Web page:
Thursday, August 3, 2017

Controversial Polish Sports Poster


9 comments:

  1. Bravo, Poles! It's quite creative.

    A recent survey of English-language newspapers, performed by me, shows that the Holocaust gets 95% of the attention, while all other genocides have to settle for the remaining 5%.

    So anything that reminds the world that not only Jews, but also Poles, were victims of the Germans (Nazis) is good.

    Let's have more "controversial" posters like this. Maybe it will stir the world's conscience, just a little bit, about how the non-Jewish victims of the Germans (Nazis) have been virtually ignored.

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  2. For some reason Liron can't post here. If anyone knows why, please let me know.

    She reports:

    Chilling poster. I rather like it.

    The edited PC version would read: During the Warsaw uprising, Nazis subdued 160,000 involuntary residents of the General Government. Thousands were minors.

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    Replies
    1. Or might it read: During the war these mysterious Nazis caused some collateral damage?

      Delete
  3. The poster and the timing of its presentation are clearly appropriate.
    I also found interesting a few excerpts from a related Deutsche Welle article at http://www.dw.com/en/poland-eyes-more-german-wwii-reparations/a-39943653
    “The foiled revolt against Nazi occupying forces led to the death of some 200,000 Poles and the destruction of Warsaw.” Note that, while the Germans in fact murdered Warsaw’s civilians in cold blood, DW prefers to state it was their actions that led to their deaths. Note also that the number of civilian and combatant deaths are not provided.
    “The federal government has paid billions over the years in compensation, namely to Jewish survivors, for war crimes committed during World War II.” It will be interesting to see whether Kaczynski and the PiS will pursue further reparations from Germany for what DW states are “the massive losses inflicted during WWII.”

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    Replies
    1. Good points! Thank you, Gene.

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    2. I have read the linked article. It is obvious that the site is more interested in trivialities, such as questioning the numbers of the Polish dead, and in engaging in blame-the-victim tactics, than it is in the fact and magnitude of Polish suffering.

      Other articles in that website follow the same tendentiousness. For instance, one of them describes the Museum at Gdansk as 'controversial'--a code word for something that leftists don't like because it does not fit their narrative.

      As for seeking reparations from Germany, this has almost no chance of success. But it serves as another useful publically-visible reminder of the fact that not only Jews were victims of Nazi Germany. It also serves as an object lesson that exposes the hollowness of the Jewish claim that virtually all peoples can follow the Jewish lead and get monetary compensation for their sufferings. Instead, we all can clearly see that some peoples' sufferings are more equal than other peoples' sufferings.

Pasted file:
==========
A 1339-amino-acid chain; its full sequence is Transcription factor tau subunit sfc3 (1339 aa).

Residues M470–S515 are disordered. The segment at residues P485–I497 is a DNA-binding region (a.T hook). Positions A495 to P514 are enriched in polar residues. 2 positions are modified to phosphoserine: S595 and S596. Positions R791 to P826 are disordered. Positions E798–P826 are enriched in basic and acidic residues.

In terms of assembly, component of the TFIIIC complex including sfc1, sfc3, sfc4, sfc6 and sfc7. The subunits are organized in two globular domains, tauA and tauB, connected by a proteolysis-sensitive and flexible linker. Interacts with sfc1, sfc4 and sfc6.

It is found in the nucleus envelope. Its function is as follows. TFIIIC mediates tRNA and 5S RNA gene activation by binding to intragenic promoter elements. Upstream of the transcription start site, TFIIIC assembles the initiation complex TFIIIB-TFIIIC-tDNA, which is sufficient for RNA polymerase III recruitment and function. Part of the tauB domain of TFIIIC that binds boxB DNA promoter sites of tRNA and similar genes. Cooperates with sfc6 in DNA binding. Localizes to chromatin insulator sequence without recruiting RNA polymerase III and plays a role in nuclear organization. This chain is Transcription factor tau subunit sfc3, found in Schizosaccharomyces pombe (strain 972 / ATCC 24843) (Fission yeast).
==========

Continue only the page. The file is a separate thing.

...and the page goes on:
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  4. Some peoples' sufferings are more equal than other peoples' sufferings because some people are able to squeeze German balls and others are not. The Poles have no one to blame by themselves for that.

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    Replies
    1. Hello Martin, well, allowing for the fact that in PC terms we are usually to blame for everything (including the shooting of Bambi's mother?), yes this must be all our own fault. But do most of us down here at cannon-fodder level really have any say in things?

      And surely most genocides don't matter to "the world"? Didn't Hitler himself note that no-one was bothered about the recent genocide of the Armenians?

      It hadn't occurred to me to blame the Armenians for that.

      Nor would I ever do so. The cruel Great Game goes on regardless, and will until God's Kingdom is ruling over us. Which hopefully will not be long now.

      Delete
  5. I wonder about that.

    The Armenians (Aghet), Ukrainians (Holodomor), and the Romani/Gypsies (Porajmos) are also part of the aggregate 5% genocide attention, while the Jewish Holocaust gets 95% of the attention. So is that also the fault of the Armenians, Ukrainians, and the Romani? I think not.

    The Ukrainian-Canadian experience is instructive. Ukrainian-Canadians are--I freely admit--a heck of a lot more organized and supportive of each other than are Polish-Canadians and Polish-Americans. Yet years of energetic activism has gotten them only a decidedly second-fiddle mention of the Holodomor, as compared with the Jews' Holocaust, at the Canadian Museum of Human Rights in Winnepeg. Comparable imbalances exist in major Canadian newspapers.

    For details on this, please click on my name at this specific posting, and also examine the supplementary research I have conducted, as listed as comments under my review therein.

    ReplyDelete

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